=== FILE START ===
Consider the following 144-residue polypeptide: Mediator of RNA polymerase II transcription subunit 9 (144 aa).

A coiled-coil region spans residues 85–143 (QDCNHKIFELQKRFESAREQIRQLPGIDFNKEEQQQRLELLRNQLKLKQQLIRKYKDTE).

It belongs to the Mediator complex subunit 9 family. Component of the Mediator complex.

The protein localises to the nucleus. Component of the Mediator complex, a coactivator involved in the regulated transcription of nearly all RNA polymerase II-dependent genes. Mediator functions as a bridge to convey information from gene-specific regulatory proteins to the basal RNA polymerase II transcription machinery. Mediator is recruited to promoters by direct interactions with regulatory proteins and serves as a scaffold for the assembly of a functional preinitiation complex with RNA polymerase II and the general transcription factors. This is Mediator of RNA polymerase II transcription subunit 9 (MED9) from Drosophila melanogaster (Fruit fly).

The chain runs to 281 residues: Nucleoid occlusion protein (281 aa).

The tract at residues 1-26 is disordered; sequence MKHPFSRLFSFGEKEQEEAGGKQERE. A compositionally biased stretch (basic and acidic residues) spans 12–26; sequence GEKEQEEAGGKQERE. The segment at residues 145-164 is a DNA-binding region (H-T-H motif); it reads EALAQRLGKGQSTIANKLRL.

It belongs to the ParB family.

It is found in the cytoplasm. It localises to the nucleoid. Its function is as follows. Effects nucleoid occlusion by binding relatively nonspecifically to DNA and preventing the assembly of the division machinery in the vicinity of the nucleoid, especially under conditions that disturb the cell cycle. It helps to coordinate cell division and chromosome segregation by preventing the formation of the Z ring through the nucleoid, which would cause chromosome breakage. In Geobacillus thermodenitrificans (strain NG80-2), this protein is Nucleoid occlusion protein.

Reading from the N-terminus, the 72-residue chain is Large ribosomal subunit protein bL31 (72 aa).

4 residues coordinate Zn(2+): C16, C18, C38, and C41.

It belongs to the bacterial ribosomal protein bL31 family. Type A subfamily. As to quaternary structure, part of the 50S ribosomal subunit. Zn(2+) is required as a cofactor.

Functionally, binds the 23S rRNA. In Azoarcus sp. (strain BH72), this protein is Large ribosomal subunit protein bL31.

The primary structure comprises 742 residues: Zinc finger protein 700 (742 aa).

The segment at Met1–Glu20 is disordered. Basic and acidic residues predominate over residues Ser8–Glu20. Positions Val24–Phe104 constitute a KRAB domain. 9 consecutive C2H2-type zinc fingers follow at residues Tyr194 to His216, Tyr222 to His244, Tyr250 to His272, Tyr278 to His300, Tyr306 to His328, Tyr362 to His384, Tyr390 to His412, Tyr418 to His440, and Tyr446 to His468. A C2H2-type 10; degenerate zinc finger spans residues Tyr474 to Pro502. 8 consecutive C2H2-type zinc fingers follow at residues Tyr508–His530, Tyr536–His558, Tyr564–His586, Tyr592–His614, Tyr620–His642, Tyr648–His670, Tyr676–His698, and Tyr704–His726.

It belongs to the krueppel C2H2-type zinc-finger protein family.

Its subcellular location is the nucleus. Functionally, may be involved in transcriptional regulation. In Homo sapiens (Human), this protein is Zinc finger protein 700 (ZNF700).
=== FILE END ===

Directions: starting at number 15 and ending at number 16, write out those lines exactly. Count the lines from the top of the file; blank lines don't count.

It belongs to the krueppel C2H2-type zinc-finger protein family.

Its subcellular location is the nucleus. Functionally, may be involved in transcriptional regulation. In Homo sapiens (Human), this protein is Zinc finger protein 700 (ZNF700).